Nov. 29 (Bloomberg) -- Estonia’s economy will slow next year as export growth decelerates and business and consumer confidence ebbs because of Europe’s sovereign debt crisis, the International Monetary Fund said.
The Baltic nation’s economy may expand 3.1 percent in 2012 after growth of 7.5 percent this year, the Washington-based lender said today in an e-mailed statement. Inflation will probably average 3.1 percent next year, slowing from 5.1 percent in 2011, it added.
Estonia is the fastest-growing country in the 27-member European Union this year on higher export demand among its main trading partners, Sweden and Finland. Its $19 billion economy, which adopted the euro in January, the first former Soviet republic to do so, faces faltering foreign demand toward year- end as the global economy slows, the European Commission said Nov. 10.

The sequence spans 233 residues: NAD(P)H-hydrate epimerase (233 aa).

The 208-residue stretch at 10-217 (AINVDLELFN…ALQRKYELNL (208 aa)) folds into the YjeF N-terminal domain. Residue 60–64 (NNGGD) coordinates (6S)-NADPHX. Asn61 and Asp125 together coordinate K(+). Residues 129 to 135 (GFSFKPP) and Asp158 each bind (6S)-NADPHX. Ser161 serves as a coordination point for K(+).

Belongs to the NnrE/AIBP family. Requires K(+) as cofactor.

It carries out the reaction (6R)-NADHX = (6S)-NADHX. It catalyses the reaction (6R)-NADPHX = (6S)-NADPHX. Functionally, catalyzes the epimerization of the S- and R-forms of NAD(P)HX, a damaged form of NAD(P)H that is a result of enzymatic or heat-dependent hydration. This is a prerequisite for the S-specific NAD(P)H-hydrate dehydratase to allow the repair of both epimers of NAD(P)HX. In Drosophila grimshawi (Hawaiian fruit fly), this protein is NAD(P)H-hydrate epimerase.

“Estonia faces an increasingly challenging environment as it looks to continue implementing policies preserving macroeconomic policy credibility and safeguarding sustainable growth,” the IMF wrote in the statement. “Estonia’s fiscal position will remain strong but there will be a need to limit the stimulative impact of the 2012 budget.”
The IMF’s growth forecast compares with the Finance Ministry’s estimate of 3 percent expansion and the Organization for Economic Cooperation and Development’s 3.2 percent projection. Stockholm-based SEB AB last week reduced its 2012 growth outlook to 2 percent from 3.5 percent.
--Editors: Andrew Langley, Alan Crosby
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